Fold, Pinch and Press
I wiggled and squirmed in the dressing room to get the thing on, and emerged wearing the dress with a glove-like fit. Cut down to here. And here, and here and here. The front, back and both sides left little to the imagination, and little room for an appropriate ladies foundational undergarment.
Now would be a good time for you to read down a couple of posts. You'll see my age. I have three grown children who were kept alive via mama au natural for each of the first years of their lives. I am BIG fan of ladies foundational undergarments.
Christmas and all its excitement came and went without another thought given to how I'd solve my lift-and-support dilemma. And while I may be able to get eggs, vegetables, wine and coffee in my middle-of-nowhere 'hood, stick-on bras are a little harder to come by.
The day before I was to don The Dress, we were expecting company for dinner. Rather than accompany My Baby running errands in town, thereby capturing a department store adhesive bra, I stayed home to prepare. After quite literally proving to him that his suggestion of using our new silicone egg-poaching cups wouldn't work (give him points for outside the box thinking) he suggested that I call the department store, make the correct arrangements, and that he would pick up the necessary item.
A few hours later, My Sweet Baby returned with a demure pink box. "How much was it?" I asked.
He replied, deadpan, "Nine dollars a titty."
The afternoon of December 31 we spent peeling and deveining shrimp, rinsing sea scallops, slivering fennel, carrots, shallots and lemon, portioning sea bass; folding and sealing the whole of it into beautiful individual parchment packets. Two enormous rough celery root balls were peeled, along with 5 russet potatoes, and boiled and smoothed with butter and cream. We were having fun, but the clock was ticking on our intended departure time, and I wasn't yet dressed.
With only seconds before we would be officially late, I peeled off the self-stick tabs on the bandless, strapless, nothing-of -a-bra cups and affixed them in their relevant locations, threw the dress over my head and shimmied it into place.
Sproing. Sproing. The adhesive refused to adhere. No matter how I tried, the bra just wouldn't work. There is nothing attractive about a 50-year-old woman having a melt-down similar to the ones she had when she was a enfant terrible and her socks didn't fit properly inside her shoes when her parents were in a hurry for work, I'm sure. But there's nothing femme fatale-esque, in my opinion, about a 50-year-old woman bra-less in public either, something I didn't do even when I was 18. What would a French woman do in the face of such a quelle horreur?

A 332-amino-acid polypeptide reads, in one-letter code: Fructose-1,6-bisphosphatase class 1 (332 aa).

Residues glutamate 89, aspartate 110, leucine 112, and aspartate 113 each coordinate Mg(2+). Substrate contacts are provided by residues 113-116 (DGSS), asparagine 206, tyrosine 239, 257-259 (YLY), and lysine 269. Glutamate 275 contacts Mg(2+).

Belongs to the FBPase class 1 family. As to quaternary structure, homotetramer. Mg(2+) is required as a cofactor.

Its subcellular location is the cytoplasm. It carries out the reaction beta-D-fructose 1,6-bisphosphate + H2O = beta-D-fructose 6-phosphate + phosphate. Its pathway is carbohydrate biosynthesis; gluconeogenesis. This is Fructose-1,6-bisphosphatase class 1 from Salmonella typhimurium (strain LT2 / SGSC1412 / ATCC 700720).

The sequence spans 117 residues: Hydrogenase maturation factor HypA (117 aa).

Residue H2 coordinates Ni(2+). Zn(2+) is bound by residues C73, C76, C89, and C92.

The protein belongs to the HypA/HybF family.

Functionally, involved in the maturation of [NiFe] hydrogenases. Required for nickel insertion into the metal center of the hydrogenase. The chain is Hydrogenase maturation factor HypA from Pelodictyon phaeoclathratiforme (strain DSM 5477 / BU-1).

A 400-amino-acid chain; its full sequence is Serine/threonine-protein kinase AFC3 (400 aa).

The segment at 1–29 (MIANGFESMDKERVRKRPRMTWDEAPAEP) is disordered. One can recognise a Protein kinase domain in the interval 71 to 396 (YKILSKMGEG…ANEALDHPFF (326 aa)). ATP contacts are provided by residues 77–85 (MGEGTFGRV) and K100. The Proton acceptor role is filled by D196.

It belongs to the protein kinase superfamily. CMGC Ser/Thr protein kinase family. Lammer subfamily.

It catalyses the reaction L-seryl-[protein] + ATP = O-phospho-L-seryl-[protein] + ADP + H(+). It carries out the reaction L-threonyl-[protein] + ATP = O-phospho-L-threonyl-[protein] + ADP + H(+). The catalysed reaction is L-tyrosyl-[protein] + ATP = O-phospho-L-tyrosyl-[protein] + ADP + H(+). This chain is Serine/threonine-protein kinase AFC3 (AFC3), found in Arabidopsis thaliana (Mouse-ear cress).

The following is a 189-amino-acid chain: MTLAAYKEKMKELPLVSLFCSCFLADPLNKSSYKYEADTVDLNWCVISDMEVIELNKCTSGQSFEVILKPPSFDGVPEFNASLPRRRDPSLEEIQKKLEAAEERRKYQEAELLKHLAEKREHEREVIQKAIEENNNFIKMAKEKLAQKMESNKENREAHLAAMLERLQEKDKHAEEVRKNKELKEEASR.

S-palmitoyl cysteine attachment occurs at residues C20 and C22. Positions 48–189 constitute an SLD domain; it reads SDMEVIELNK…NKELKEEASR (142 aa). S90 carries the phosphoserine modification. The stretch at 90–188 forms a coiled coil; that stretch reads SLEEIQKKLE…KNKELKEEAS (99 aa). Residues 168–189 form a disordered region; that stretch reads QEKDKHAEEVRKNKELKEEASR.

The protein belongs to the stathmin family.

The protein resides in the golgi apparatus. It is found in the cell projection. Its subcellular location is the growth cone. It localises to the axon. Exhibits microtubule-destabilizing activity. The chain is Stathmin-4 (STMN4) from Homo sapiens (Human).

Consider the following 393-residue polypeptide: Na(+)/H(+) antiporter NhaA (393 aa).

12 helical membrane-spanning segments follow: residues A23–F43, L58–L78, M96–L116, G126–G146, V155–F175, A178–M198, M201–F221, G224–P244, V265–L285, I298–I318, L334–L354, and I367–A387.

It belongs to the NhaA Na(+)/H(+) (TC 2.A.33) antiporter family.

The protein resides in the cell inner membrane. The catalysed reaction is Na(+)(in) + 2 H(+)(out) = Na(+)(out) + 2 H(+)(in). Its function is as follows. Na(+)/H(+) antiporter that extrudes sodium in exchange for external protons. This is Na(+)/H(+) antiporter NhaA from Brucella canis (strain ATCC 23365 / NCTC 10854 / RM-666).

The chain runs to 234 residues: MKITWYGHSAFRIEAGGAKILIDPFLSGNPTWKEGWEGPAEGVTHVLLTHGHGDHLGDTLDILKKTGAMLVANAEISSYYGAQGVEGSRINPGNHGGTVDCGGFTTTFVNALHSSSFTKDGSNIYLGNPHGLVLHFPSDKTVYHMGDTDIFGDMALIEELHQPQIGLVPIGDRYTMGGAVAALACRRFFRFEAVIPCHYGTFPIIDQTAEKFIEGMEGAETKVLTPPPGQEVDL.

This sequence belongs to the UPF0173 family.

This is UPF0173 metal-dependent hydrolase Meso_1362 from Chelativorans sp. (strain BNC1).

As I was flipping out My Dear Sweet Baby tried to console and assured me I looked terrific. I couldn't tell if he was jiving me to get us out the door, or if he thought I was a vision of beauty. Maybe a bit of both.
How does this story end? Mary's paté and both Blanc and Rouge Lillet, among other things, were mouthwatering. Doug's warm hospitality was cheering. Larry's French onion soup was the best I've ever had, with onions melting on our tongues. (He did fulfill my secret Pinot pining and has achieved rock star status with me, both in his fantastic pairing abilities, but also in his generosity to share rare and beautiful wines.) Liz's irreverent hilarity warms me to my toes. David was charming and a delight to meet, as was Karen in her stunning peacock-feathered skirt. The opera was replete with outstanding sets, elaborate costumes, pristine performances and an appropriately tragic ending. Our seafood in paper elicited the hoped-for contented utterances. Karen's tall, buttery, pear and cardamom tart was the perfect meal-finisher.
But it wasn't until the gentleman taking tickets at the opera suggested that my dashingly tuxedoed Baby and I might just be the best dressed of the night that I actually relaxed, forgot about my dress, and found my joie de vivre.
But he could have been jiving me too.
Delicious to the Last Bite